The first time I tried this salad, I was hooked! That was back in 2003. My sister-in-law made this salad, and I couldn’t get enough of it. I ate everyday for days. While I do like fruit, I don’t seem to eat a lot of it, so spicy, flavorful fruit salad like this certainly helps me get my five servings of fruits and veggies. What’s more, is that it’s hydrating. I’ve found that fruit chaat is especially good during Ramadan or anytime of year in which you are fasting. Either to start or break your fast, this Indian inspired fruit salad will keep you hydrated longer than just drinking water, at least, that’s what I’ve experienced. There are so many varieties of this beloved Ramadan iftar recipe. I hope you find a combination you love as much as I love this one.

Fruit Chaat with Yogurt Tortilla. Two Ramadan family favorites for iftar.

Curious about the yogurt tortilla dish at the end of this video? That’s another Ramadan family favorite for iftar and while you can enjoy it any time of year, we tend to make it just for Ramadan.

Want to see more recipes? I keep adding recipes to a YouTube Playlist. You can find my most requested recipes as well as ones we hardly make anymore!

How to Make Indian Garbanzo Bean Salad | Cholay | Chana Chaat

click to see the video tutorial

There are some dishes I tend to make just during Ramadan. This is one of them. It’s an Indian inspired recipe was shared with my by my sister-in-law who knows how to make good food, fast! I even have a secret shortcut to this recipe that you can find on the blog post that accompanies this video tutorial.

Cholay is a garbanzo bean side dish that can be served hot or cold and has several varieties. Today’s is a cold version that can be stored in the fridge for hours or even a day or two and the flavors just get better over time. This version may be better known at Chana Chaat. Either way, it’s a delicious protein rich side dish or a meal in itself.

2 cans of garbanzo beans
1 finely diced onion
4 cloves of mashed garlic
3-4 diced tomatoes
handful of chopped cilantro
1 finely diced jalapeno
2 lemons (squeezed)
season with salt, cayenne, cumin and paprika
Mix all ingredients together and drizzle with olive oil. Let sit for 15 minutes or refrigerate for up to one day before serving.

My sister-in-law is not only a great cook, she’s a smart cook. As a full time working mom of four, she knows just the shortcuts she needs to take in order to have nutritious fresh food without spending hours in the kitchen. Here’s her time-saving tip: Buy fresh salsa and mix it with a can of garbanzo beans, and voila! You have cholay!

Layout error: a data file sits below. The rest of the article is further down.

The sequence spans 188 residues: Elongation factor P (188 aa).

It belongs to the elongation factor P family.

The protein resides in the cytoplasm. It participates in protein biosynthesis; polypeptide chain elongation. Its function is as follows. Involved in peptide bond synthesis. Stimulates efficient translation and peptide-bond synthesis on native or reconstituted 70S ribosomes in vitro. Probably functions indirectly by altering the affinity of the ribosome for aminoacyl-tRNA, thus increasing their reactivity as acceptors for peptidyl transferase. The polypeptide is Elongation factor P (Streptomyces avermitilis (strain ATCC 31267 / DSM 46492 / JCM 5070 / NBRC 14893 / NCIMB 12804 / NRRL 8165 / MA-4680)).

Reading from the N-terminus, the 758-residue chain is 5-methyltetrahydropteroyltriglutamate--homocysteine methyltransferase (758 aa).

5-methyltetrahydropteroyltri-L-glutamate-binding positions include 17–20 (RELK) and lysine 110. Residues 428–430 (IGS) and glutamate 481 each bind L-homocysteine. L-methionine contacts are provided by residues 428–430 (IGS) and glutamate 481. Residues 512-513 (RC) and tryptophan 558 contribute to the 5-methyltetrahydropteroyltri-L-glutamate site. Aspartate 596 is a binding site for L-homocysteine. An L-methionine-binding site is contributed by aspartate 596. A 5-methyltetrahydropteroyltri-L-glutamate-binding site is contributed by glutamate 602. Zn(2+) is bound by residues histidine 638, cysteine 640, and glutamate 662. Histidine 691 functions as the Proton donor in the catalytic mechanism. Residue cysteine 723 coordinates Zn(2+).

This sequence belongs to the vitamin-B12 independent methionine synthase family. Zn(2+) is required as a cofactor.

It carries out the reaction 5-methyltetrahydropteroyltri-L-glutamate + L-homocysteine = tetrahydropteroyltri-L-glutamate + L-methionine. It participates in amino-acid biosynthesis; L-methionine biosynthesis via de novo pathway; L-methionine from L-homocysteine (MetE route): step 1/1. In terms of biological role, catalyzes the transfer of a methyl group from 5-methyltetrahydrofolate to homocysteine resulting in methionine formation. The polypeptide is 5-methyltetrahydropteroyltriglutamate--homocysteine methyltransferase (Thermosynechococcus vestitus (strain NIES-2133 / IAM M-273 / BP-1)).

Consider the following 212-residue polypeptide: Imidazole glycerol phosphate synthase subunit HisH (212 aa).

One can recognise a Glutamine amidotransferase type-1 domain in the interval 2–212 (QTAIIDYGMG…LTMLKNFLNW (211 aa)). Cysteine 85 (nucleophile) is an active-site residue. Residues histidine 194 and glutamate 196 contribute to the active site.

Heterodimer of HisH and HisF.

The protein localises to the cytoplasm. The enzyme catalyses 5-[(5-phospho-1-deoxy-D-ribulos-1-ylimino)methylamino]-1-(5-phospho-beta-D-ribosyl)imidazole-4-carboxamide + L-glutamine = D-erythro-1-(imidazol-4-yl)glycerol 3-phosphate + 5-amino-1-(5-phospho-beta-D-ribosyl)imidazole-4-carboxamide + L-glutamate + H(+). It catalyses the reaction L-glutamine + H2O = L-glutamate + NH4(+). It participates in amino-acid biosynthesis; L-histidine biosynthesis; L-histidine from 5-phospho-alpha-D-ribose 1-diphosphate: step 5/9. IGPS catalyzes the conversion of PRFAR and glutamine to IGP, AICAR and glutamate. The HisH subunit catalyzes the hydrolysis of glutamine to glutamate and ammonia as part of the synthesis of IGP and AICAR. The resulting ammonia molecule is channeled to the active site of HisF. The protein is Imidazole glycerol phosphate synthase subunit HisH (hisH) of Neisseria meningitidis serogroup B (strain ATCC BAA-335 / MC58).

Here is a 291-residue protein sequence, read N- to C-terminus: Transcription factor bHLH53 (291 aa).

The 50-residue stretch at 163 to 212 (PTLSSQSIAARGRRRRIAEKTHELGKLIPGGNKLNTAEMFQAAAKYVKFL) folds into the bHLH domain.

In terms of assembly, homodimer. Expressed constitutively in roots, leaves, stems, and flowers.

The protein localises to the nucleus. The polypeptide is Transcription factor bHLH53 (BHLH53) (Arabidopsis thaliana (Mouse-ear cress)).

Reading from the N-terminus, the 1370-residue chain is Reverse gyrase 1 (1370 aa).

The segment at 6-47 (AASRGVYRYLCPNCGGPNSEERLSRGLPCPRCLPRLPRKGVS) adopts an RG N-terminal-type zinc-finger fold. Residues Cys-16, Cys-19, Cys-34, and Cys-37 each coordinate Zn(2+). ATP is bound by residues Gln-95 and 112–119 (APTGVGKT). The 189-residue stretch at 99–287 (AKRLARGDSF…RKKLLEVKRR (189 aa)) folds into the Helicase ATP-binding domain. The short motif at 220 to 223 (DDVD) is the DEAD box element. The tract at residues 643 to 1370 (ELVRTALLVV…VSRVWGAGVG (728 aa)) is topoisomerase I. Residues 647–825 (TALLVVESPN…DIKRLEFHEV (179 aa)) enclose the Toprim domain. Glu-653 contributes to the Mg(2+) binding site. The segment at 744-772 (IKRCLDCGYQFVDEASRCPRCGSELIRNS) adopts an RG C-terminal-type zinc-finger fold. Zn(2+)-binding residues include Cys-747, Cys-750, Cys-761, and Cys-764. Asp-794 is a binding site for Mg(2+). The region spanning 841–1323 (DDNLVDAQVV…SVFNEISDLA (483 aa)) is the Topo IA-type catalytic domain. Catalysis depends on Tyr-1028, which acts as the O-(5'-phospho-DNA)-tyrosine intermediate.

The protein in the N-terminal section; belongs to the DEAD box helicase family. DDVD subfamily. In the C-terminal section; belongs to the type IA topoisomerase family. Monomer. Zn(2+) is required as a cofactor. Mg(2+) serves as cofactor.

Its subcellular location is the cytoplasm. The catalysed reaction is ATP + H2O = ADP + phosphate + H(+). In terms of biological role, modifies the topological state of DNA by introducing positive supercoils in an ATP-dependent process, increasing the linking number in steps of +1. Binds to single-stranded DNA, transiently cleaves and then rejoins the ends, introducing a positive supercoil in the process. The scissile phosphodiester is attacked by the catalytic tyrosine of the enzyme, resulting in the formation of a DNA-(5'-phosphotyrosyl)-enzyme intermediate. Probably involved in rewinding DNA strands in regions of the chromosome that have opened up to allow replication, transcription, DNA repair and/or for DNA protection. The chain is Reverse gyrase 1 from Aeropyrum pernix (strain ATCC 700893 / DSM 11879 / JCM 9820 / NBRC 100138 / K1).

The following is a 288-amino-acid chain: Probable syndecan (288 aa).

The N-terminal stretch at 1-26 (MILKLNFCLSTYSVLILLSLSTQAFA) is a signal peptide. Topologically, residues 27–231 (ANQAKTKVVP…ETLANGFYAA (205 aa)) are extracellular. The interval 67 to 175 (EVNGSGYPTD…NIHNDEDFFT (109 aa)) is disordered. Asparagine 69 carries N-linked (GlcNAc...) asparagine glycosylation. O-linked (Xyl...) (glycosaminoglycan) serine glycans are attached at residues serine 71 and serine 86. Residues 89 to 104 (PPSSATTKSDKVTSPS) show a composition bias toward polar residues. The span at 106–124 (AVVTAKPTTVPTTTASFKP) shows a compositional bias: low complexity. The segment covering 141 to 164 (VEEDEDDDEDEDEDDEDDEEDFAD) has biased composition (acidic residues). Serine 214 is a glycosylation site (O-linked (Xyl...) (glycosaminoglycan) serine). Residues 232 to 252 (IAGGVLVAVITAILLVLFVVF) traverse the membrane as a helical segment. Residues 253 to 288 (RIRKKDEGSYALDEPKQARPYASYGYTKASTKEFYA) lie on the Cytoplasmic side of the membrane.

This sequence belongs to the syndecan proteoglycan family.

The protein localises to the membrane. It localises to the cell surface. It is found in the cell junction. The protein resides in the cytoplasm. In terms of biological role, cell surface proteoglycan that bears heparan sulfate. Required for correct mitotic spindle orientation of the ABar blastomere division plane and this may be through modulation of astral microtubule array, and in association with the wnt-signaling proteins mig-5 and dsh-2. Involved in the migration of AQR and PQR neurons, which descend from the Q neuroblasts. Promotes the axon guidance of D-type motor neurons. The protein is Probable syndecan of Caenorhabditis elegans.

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Avocado, Mango, Tomato, Cucumber, Red Onion, and Date Salad

This salad doesn’t have a name. At least, I don’t know that it does. So I couldn’t title this video with the salad’s name. So I listed most of the ingredients. When my friend told me she was going to make this salad while staying with me for a week. I agreed, but didn’t think the combination was appetizing. Boy was I in for a surprise. Not just a surprise, but for a salad experience I’d never had before. This salad is so good. It’s just so unexpectedly good. I do hope you’ll try it and I recommend making just two changes to the recipe which you’ll find below.

And now for this spectacular salad recipe: 1 avocado 2 mangoes (the video only shows one) About 1/4 to 1/3 cup of sliced red onions (I used about a 1/4 of a large red onion) 5-10 cherry or grape tomatoes (sliced in half) 1 Persian cucumber or 1/4 of a medium cucumber Optional: 1 golden kiwi 1/3 cup of walnuts Dressing: a drizzle of olive oil, 1/2-1 lemon juice, a sprinkle of salt and cayenne.

Directions: Cube avocado, mango and kiwi, slice tomatoes and red onions, diced cucumbers and dates. Toss everything together and let sit for about 15 minutes so the flavors can blend.

Salad with Fruit and Balsamic Vinegar

I could eat salad every day of the year. I go through phases where I’ll be really into one type of salad or another, but most of my salads start with a similar base and are usually topped with the three salad essentials: red onions, tomatoes and cucumbers. This salad is no different, but what makes it stand apart from the rest are the use of balsamic vinegar (I prefer apple cider vinegar), dried cranberries (when fresh summer fruit isn’t available), sliced almonds and a plethora of summer berries.

Salad recipe: 1 bag of Trader Joe’s baby lettuce or baby herb salad (alternatively, you could use arugula or baby kale) Half a thinly sliced red onion A handful of cherry or grape tomatoes (or one medium to large vine ripe tomato) 1-2 small Persian cucumbers A handful of fresh seasonal berries like blueberries, raspberries, blackberries and strawberries (if those aren’t available, you can use dried cranberries) Sprinkle the top with sliced almonds (pumpkin seeds are a great fall addition) Candied walnuts or pecans Add salt, and drizzle with balsamic vinegar and olive oil Keep it vegan and stop here, or sprinkle with feta cheese Toss and serve within 10 minutes.